Unfortunately, those interviewing you are effectively your opponents in a dispute; they are not your friends and they are not on your side. We are used, in normal life, to thinking of the Police and those in public bodies as being on our side as they are upholding the law and prosecuting those who fall foul of it. The problem in this situation is that the person who they believe has fallen foul of it, is you and in that case they are not your friends, they are your opponents in what could be a lengthy and stressful court battle.
The interview process is an absolutely crucial one to what happens after the interview i.e. whether you do get prosecuted and if so for what. What is said at the interview and the way it is handled will have a very important bearing on what the public prosecutor decides to do so it is absolutely vital you have proper and specialist advice and help during that process. It could be the difference between being prosecuted and not. It could mean the difference between an out of court disposal being adopted instead of formal prosecution. It could be the difference between being prosecuted for a lesser offence rather than a more serious one.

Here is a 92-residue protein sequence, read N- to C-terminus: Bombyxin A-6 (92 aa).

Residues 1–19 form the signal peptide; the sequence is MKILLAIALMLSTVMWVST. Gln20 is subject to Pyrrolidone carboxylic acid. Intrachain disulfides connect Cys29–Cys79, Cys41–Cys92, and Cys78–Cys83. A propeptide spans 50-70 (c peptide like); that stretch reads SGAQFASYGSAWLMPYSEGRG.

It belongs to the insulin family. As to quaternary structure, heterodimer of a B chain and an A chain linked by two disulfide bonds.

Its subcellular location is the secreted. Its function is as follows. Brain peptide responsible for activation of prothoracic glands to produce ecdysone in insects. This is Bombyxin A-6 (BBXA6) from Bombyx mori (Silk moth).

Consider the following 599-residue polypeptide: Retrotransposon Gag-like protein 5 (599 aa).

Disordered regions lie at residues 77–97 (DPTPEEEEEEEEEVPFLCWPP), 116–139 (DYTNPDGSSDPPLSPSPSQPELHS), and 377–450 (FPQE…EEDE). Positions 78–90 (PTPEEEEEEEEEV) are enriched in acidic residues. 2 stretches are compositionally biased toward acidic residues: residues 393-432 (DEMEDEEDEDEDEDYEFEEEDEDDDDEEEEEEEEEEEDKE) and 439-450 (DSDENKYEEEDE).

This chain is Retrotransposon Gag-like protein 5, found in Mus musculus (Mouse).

For Police interviews you are entitled to legal representation free of charge under the Duty Solicitor Scheme, so if you use the Duty Solicitor Scheme there is really nothing to lose by having legal representation and this scheme can apply more widely to other prosecutions as well. Alternatively if you have a particular lawyer you want to use they may well be willing to act for you, albeit on a fee earning basis. But, it is certainly worthwhile putting investment in at this early stage because, as I say, that can have a very real bearing on what happens later and save you both time, stress and money in the longer term.